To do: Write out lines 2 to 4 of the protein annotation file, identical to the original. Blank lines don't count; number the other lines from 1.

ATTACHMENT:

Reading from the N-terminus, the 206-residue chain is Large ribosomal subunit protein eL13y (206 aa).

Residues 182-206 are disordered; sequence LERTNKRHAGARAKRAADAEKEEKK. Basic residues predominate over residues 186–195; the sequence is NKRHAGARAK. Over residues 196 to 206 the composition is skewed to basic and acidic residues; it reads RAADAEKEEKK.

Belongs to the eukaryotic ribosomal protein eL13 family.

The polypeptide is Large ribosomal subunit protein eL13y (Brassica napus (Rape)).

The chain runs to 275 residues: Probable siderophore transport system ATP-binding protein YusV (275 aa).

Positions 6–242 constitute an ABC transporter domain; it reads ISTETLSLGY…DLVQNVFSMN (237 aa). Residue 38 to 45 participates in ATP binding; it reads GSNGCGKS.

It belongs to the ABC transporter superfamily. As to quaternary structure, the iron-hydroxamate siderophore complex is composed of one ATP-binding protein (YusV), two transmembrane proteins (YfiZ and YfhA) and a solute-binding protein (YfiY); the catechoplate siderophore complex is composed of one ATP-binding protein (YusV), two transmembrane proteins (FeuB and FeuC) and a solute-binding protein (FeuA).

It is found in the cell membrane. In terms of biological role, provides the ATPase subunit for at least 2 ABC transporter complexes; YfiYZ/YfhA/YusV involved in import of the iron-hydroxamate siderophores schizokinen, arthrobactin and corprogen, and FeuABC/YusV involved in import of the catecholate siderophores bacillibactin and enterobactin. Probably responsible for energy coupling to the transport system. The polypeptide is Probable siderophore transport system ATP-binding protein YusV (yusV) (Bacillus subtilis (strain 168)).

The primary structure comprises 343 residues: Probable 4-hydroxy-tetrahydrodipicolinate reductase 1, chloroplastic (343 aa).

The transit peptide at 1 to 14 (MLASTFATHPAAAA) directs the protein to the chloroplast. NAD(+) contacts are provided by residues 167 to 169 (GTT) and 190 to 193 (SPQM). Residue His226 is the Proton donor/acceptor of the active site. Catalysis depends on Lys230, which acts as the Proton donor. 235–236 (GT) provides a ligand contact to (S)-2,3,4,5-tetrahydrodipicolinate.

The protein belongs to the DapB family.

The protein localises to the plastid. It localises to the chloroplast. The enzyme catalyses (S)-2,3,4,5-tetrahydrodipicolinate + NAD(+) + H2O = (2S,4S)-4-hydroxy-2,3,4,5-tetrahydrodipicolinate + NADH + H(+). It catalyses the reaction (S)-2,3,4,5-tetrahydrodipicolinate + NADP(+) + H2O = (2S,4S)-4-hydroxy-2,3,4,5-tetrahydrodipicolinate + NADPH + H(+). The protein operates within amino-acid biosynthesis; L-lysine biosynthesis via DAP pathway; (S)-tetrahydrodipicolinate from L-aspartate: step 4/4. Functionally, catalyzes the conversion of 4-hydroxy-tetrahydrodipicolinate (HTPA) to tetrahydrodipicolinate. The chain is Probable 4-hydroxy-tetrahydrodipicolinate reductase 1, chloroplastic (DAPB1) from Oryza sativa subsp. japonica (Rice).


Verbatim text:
Residues 182-206 are disordered; sequence LERTNKRHAGARAKRAADAEKEEKK. Basic residues predominate over residues 186–195; the sequence is NKRHAGARAK. Over residues 196 to 206 the composition is skewed to basic and acidic residues; it reads RAADAEKEEKK.

Belongs to the eukaryotic ribosomal protein eL13 family.

The polypeptide is Large ribosomal subunit protein eL13y (Brassica napus (Rape)).